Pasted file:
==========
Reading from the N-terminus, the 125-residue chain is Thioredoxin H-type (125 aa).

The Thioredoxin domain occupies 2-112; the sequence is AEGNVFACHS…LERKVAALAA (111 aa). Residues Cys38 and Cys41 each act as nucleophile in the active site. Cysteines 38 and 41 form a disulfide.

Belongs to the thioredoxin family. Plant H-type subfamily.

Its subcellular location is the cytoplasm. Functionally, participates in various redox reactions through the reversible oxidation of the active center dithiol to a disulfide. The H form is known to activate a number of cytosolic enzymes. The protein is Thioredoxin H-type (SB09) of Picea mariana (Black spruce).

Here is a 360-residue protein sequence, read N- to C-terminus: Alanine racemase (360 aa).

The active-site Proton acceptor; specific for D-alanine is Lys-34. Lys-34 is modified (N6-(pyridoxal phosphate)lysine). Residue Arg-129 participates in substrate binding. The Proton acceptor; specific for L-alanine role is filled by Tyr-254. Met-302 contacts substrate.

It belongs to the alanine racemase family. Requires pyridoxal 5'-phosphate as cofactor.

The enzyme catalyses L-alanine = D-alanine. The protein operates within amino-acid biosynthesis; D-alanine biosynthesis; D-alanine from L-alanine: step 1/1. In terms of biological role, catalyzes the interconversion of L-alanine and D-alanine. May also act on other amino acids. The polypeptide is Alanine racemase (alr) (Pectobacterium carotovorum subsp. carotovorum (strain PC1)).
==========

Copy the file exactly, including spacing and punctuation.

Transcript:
Reading from the N-terminus, the 125-residue chain is Thioredoxin H-type (125 aa).

The Thioredoxin domain occupies 2-112; the sequence is AEGNVFACHS…LERKVAALAA (111 aa). Residues Cys38 and Cys41 each act as nucleophile in the active site. Cysteines 38 and 41 form a disulfide.

Belongs to the thioredoxin family. Plant H-type subfamily.

Its subcellular location is the cytoplasm. Functionally, participates in various redox reactions through the reversible oxidation of the active center dithiol to a disulfide. The H form is known to activate a number of cytosolic enzymes. The protein is Thioredoxin H-type (SB09) of Picea mariana (Black spruce).

Here is a 360-residue protein sequence, read N- to C-terminus: Alanine racemase (360 aa).

The active-site Proton acceptor; specific for D-alanine is Lys-34. Lys-34 is modified (N6-(pyridoxal phosphate)lysine). Residue Arg-129 participates in substrate binding. The Proton acceptor; specific for L-alanine role is filled by Tyr-254. Met-302 contacts substrate.

It belongs to the alanine racemase family. Requires pyridoxal 5'-phosphate as cofactor.

The enzyme catalyses L-alanine = D-alanine. The protein operates within amino-acid biosynthesis; D-alanine biosynthesis; D-alanine from L-alanine: step 1/1. In terms of biological role, catalyzes the interconversion of L-alanine and D-alanine. May also act on other amino acids. The polypeptide is Alanine racemase (alr) (Pectobacterium carotovorum subsp. carotovorum (strain PC1)).